House Democrats released an updated Heroes Act on Monday night. The new $2.2 trillion coronavirus relief package includes much of what was in the original bill passed in May, though is notably about $1 trillion cheaper.
The legislation includes many popular provisions, including another round of stimulus checks to American families. House Democrats also restored the enhanced weekly $600 unemployment benefits that expired this summer.
In terms of education, the bill includes a number of important components. The CARES Act’s student loan payment suspension expires at the end of this month, though President Trump has extended it through the end of the year. However, the new CARES Act would extend the payment and interest pause through September 30, 2021. The House bill would also expand the loan relief to the borrowers with non-federally-held student loans under the old bank-based system.
The new Heroes Act would allocate a total of $225 billion to “support the educational needs of States, schools districts, and institutions in response to coronavirus.” It provides a total of $208 billion to the State Fiscal Stabilization Fund created by the CARES Act, with $175 billion for elementary and secondary schools and another $27 billion for public higher education. The money for higher education includes a portion for emergency grants to students.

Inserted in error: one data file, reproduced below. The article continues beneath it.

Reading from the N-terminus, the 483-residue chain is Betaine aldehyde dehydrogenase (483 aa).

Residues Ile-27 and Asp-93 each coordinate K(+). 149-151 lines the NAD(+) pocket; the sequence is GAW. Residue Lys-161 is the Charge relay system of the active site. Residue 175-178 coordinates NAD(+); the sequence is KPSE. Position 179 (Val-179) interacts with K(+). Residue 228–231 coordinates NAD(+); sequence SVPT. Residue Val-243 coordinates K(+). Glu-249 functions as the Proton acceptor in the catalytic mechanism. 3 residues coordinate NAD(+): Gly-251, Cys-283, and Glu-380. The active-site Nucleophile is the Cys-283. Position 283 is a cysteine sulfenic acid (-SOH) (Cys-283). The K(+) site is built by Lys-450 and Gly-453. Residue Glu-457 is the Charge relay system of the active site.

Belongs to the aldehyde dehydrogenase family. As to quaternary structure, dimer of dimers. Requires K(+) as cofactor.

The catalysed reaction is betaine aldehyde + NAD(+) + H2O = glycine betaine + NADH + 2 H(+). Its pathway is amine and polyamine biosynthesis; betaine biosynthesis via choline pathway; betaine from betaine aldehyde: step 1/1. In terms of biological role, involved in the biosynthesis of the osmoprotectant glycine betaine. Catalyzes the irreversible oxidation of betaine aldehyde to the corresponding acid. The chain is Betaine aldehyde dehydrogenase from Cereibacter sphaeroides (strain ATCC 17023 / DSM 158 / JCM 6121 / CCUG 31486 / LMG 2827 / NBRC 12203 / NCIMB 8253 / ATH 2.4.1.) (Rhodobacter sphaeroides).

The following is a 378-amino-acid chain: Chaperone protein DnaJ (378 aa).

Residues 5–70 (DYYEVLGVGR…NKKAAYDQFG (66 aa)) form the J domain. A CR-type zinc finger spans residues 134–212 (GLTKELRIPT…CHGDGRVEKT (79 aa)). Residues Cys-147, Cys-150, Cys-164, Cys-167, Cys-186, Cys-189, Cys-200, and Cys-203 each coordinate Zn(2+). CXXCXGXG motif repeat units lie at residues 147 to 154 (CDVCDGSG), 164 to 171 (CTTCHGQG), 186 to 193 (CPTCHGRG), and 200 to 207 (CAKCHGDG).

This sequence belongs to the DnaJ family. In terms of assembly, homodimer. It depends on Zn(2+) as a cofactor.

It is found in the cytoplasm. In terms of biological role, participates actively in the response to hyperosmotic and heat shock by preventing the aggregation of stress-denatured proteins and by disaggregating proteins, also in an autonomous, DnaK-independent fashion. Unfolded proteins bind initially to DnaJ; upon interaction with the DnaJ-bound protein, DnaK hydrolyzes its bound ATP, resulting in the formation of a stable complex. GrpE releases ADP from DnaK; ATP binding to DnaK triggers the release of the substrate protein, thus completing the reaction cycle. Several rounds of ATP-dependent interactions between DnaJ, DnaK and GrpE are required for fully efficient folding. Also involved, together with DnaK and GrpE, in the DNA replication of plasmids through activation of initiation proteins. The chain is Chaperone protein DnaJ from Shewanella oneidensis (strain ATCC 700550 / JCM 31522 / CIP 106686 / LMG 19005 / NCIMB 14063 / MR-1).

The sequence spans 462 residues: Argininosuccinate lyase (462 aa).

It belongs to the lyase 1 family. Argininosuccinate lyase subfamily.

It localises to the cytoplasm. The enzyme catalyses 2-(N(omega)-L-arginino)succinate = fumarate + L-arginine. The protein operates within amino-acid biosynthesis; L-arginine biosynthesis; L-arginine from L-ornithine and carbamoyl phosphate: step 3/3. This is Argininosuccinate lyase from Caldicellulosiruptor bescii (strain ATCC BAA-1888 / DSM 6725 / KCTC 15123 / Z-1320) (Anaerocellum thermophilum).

The State Fiscal Stabilization Fund would also provide $4 billion for governors to address educational needs. Another $2 billion would be allocated for the outlying areas and the schools funded by the Bureau of Indian Education and Tribal Colleges and Universities.
Outside of the fund, the bill appropriates $5 billion to help ensure that school buildings can provide the necessary protections for students and staff during the pandemic. This would include improving ventilation systems as schools are making improvements to prevent the spread of the coronavirus through the air systems.
Higher education is provided with another $11.9 billion, with $3.5 billion for Historically Black Colleges and Universities and other Minority Serving Institutions. The rest would be divided with $7 billion for private, non-profit colleges and universities and $1.4 billion for other institutions with unmet need due to the pandemic.
The bill is still double of the price of the “skinny” proposal Senate Republicans have put forth, so it is unclear what its prospects of passage are. It has been reported the House Speaker Nancy Pelosi and Treasury Secretary Steven Mnuchin were expected to talk Monday night to try to work out a negotiated relief package.
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